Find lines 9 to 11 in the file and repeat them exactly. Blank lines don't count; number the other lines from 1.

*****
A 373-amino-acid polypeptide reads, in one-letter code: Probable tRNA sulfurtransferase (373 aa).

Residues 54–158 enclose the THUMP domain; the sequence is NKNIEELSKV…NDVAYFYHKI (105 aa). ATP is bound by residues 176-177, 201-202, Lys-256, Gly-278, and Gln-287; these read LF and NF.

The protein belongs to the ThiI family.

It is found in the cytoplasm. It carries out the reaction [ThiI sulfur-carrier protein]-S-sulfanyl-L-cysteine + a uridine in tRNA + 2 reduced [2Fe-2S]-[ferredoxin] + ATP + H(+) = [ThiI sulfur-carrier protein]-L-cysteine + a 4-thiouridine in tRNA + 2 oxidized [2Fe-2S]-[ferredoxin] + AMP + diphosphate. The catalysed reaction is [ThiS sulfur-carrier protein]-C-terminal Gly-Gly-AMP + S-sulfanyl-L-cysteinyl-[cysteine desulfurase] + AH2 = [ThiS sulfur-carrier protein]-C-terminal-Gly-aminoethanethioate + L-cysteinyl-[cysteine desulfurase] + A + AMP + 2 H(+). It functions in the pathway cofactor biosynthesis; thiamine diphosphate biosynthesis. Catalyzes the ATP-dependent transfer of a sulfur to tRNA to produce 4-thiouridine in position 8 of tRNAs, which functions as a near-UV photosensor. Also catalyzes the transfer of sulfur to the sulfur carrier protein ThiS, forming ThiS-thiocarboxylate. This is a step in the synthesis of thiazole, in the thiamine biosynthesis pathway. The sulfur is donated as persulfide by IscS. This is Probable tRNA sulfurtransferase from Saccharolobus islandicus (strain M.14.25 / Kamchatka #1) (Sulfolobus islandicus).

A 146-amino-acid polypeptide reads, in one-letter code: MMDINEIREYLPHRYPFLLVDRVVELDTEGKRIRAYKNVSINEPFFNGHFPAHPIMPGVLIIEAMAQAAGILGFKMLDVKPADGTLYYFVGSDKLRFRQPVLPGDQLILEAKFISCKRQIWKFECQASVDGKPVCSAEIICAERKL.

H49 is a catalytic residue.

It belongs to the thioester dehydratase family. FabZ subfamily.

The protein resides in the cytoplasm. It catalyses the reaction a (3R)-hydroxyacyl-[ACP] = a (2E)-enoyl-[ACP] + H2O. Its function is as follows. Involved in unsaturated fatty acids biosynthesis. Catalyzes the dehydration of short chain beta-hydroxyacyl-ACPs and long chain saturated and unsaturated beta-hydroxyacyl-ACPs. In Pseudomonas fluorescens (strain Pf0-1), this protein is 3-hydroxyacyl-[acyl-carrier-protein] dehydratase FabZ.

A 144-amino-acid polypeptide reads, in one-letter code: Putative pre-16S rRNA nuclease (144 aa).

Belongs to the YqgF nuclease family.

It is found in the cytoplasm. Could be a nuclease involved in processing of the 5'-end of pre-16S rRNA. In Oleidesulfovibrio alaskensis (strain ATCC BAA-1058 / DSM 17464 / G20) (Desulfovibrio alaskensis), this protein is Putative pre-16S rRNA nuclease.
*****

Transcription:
A 144-amino-acid polypeptide reads, in one-letter code: Putative pre-16S rRNA nuclease (144 aa).

Belongs to the YqgF nuclease family.

It is found in the cytoplasm. Could be a nuclease involved in processing of the 5'-end of pre-16S rRNA. In Oleidesulfovibrio alaskensis (strain ATCC BAA-1058 / DSM 17464 / G20) (Desulfovibrio alaskensis), this protein is Putative pre-16S rRNA nuclease.